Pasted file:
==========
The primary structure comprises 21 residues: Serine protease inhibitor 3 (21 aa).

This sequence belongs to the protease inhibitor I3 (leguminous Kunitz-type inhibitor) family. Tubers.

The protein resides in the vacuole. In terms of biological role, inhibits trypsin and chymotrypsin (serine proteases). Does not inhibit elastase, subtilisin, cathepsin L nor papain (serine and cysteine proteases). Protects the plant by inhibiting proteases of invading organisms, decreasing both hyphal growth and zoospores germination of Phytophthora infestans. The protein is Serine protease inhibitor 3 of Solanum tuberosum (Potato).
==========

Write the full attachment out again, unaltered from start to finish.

The primary structure comprises 21 residues: Serine protease inhibitor 3 (21 aa).

This sequence belongs to the protease inhibitor I3 (leguminous Kunitz-type inhibitor) family. Tubers.

The protein resides in the vacuole. In terms of biological role, inhibits trypsin and chymotrypsin (serine proteases). Does not inhibit elastase, subtilisin, cathepsin L nor papain (serine and cysteine proteases). Protects the plant by inhibiting proteases of invading organisms, decreasing both hyphal growth and zoospores germination of Phytophthora infestans. The protein is Serine protease inhibitor 3 of Solanum tuberosum (Potato).